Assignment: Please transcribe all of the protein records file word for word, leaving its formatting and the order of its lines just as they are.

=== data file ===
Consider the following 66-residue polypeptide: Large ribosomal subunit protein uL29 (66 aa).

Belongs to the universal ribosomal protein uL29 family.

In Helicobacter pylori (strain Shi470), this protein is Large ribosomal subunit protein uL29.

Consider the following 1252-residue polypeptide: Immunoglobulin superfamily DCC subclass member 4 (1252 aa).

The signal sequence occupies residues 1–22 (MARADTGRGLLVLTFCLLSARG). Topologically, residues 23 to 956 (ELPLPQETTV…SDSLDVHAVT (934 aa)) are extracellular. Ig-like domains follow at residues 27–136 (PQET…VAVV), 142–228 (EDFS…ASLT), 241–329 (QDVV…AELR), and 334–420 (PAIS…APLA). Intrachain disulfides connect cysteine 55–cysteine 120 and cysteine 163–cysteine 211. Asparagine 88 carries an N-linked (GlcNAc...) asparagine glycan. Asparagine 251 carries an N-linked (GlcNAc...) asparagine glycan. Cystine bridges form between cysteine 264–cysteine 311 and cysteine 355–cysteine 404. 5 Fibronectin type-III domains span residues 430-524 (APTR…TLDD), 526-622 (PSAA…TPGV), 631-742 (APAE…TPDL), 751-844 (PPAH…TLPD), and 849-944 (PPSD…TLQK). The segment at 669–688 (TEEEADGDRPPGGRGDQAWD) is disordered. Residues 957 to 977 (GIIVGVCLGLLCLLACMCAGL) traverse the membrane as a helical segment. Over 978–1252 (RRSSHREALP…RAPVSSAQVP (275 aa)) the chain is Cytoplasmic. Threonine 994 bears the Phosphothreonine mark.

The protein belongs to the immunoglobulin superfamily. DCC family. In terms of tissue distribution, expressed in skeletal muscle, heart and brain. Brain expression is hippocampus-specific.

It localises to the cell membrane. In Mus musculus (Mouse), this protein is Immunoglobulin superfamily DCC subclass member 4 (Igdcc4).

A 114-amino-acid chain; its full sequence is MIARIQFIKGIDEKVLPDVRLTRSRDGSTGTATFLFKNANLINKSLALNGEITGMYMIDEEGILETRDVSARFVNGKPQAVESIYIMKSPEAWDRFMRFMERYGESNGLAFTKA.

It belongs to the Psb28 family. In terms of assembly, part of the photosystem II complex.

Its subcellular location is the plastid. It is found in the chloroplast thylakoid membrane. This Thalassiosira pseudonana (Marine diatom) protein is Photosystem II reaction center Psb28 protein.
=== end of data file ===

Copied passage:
Consider the following 66-residue polypeptide: Large ribosomal subunit protein uL29 (66 aa).

Belongs to the universal ribosomal protein uL29 family.

In Helicobacter pylori (strain Shi470), this protein is Large ribosomal subunit protein uL29.

Consider the following 1252-residue polypeptide: Immunoglobulin superfamily DCC subclass member 4 (1252 aa).

The signal sequence occupies residues 1–22 (MARADTGRGLLVLTFCLLSARG). Topologically, residues 23 to 956 (ELPLPQETTV…SDSLDVHAVT (934 aa)) are extracellular. Ig-like domains follow at residues 27–136 (PQET…VAVV), 142–228 (EDFS…ASLT), 241–329 (QDVV…AELR), and 334–420 (PAIS…APLA). Intrachain disulfides connect cysteine 55–cysteine 120 and cysteine 163–cysteine 211. Asparagine 88 carries an N-linked (GlcNAc...) asparagine glycan. Asparagine 251 carries an N-linked (GlcNAc...) asparagine glycan. Cystine bridges form between cysteine 264–cysteine 311 and cysteine 355–cysteine 404. 5 Fibronectin type-III domains span residues 430-524 (APTR…TLDD), 526-622 (PSAA…TPGV), 631-742 (APAE…TPDL), 751-844 (PPAH…TLPD), and 849-944 (PPSD…TLQK). The segment at 669–688 (TEEEADGDRPPGGRGDQAWD) is disordered. Residues 957 to 977 (GIIVGVCLGLLCLLACMCAGL) traverse the membrane as a helical segment. Over 978–1252 (RRSSHREALP…RAPVSSAQVP (275 aa)) the chain is Cytoplasmic. Threonine 994 bears the Phosphothreonine mark.

The protein belongs to the immunoglobulin superfamily. DCC family. In terms of tissue distribution, expressed in skeletal muscle, heart and brain. Brain expression is hippocampus-specific.

It localises to the cell membrane. In Mus musculus (Mouse), this protein is Immunoglobulin superfamily DCC subclass member 4 (Igdcc4).

A 114-amino-acid chain; its full sequence is MIARIQFIKGIDEKVLPDVRLTRSRDGSTGTATFLFKNANLINKSLALNGEITGMYMIDEEGILETRDVSARFVNGKPQAVESIYIMKSPEAWDRFMRFMERYGESNGLAFTKA.

It belongs to the Psb28 family. In terms of assembly, part of the photosystem II complex.

Its subcellular location is the plastid. It is found in the chloroplast thylakoid membrane. This Thalassiosira pseudonana (Marine diatom) protein is Photosystem II reaction center Psb28 protein.